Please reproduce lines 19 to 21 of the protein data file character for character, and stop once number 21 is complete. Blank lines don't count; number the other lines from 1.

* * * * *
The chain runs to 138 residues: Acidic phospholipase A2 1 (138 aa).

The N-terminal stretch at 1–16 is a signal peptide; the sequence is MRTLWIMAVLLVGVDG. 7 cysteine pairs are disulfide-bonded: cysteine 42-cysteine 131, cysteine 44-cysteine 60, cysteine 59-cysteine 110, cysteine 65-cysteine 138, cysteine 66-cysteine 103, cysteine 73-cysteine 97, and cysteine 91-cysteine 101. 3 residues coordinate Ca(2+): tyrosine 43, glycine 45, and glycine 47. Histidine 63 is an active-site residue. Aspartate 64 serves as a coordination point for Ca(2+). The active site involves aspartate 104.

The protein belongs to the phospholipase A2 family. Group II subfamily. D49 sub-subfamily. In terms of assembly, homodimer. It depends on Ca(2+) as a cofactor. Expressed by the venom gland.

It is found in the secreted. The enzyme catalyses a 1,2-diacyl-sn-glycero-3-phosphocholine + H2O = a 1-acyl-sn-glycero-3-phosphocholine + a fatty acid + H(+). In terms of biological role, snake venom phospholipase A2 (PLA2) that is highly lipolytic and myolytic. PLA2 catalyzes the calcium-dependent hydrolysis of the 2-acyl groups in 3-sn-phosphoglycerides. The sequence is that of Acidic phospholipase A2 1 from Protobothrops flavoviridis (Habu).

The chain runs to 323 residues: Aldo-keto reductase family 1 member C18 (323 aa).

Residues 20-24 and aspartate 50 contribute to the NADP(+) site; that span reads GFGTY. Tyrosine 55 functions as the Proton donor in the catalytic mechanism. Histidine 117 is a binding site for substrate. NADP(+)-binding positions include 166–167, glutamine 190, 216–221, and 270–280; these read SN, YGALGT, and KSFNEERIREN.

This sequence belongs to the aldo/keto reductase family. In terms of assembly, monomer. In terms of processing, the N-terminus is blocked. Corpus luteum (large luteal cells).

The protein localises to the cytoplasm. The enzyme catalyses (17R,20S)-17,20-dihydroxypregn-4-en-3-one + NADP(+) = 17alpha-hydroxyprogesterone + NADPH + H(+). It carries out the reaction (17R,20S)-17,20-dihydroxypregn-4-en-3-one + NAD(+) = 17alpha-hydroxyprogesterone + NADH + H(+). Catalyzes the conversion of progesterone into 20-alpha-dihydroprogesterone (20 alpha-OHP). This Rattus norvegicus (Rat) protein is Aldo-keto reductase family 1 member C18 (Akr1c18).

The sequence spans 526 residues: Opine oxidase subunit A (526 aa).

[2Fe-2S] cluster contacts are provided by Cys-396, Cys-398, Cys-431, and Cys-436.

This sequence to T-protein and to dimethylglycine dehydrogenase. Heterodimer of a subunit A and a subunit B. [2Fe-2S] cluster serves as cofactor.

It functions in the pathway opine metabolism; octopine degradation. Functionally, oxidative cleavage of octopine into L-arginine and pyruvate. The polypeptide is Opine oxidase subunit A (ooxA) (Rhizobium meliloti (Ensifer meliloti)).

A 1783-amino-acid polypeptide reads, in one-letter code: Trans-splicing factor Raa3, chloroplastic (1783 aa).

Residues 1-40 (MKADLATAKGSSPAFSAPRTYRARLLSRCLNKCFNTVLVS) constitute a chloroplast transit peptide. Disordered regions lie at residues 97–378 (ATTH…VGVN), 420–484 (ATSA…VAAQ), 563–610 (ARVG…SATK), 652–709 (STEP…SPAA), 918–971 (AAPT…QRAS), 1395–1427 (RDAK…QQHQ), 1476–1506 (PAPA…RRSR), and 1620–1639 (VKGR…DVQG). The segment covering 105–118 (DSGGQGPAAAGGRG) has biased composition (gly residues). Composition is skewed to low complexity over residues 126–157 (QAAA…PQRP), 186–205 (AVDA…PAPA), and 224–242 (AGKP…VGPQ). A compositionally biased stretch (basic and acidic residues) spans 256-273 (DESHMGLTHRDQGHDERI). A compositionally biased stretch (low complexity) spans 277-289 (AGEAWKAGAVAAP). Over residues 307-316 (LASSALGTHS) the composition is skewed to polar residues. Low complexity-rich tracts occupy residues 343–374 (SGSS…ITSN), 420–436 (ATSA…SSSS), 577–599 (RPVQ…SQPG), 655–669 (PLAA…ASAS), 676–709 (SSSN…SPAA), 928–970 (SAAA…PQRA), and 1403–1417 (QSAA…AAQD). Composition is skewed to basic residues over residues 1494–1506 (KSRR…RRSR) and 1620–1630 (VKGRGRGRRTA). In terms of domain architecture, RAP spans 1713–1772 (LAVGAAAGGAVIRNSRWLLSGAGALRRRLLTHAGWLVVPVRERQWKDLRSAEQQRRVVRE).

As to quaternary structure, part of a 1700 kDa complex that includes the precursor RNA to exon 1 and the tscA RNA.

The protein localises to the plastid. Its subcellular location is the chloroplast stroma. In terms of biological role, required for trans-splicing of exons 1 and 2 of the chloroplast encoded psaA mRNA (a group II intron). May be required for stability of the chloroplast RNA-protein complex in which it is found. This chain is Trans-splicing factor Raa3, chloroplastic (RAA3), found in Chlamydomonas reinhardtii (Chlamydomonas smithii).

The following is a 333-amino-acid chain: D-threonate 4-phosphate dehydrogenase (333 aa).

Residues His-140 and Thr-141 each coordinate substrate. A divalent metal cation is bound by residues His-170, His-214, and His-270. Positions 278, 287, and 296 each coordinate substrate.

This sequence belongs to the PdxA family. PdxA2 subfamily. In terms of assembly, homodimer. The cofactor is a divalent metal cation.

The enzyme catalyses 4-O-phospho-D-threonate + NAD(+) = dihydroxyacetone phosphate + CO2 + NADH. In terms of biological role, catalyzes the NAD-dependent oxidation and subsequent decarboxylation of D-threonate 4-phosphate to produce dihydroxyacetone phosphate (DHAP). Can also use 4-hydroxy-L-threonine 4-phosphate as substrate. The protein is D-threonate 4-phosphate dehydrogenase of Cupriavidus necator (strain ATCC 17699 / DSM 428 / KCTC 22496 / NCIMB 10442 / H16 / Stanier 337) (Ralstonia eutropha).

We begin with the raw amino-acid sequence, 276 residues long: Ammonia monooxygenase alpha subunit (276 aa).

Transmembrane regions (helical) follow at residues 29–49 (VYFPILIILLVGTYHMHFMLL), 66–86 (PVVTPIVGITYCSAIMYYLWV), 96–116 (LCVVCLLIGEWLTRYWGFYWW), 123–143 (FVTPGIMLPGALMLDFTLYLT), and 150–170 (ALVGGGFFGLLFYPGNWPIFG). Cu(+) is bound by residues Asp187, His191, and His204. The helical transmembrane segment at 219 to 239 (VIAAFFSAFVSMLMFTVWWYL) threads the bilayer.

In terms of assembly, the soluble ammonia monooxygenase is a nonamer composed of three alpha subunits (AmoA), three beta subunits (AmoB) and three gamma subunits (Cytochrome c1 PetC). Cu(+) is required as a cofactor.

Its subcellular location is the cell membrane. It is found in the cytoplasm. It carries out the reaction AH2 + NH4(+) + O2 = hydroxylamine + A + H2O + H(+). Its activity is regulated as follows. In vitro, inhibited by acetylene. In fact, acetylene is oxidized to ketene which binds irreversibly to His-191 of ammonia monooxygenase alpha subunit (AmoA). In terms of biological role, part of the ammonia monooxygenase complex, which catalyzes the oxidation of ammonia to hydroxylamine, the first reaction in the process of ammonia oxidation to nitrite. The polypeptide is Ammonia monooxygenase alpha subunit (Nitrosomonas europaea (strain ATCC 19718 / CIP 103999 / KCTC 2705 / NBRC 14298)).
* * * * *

This sequence belongs to the PdxA family. PdxA2 subfamily. In terms of assembly, homodimer. The cofactor is a divalent metal cation.

The enzyme catalyses 4-O-phospho-D-threonate + NAD(+) = dihydroxyacetone phosphate + CO2 + NADH. In terms of biological role, catalyzes the NAD-dependent oxidation and subsequent decarboxylation of D-threonate 4-phosphate to produce dihydroxyacetone phosphate (DHAP). Can also use 4-hydroxy-L-threonine 4-phosphate as substrate. The protein is D-threonate 4-phosphate dehydrogenase of Cupriavidus necator (strain ATCC 17699 / DSM 428 / KCTC 22496 / NCIMB 10442 / H16 / Stanier 337) (Ralstonia eutropha).

We begin with the raw amino-acid sequence, 276 residues long: Ammonia monooxygenase alpha subunit (276 aa).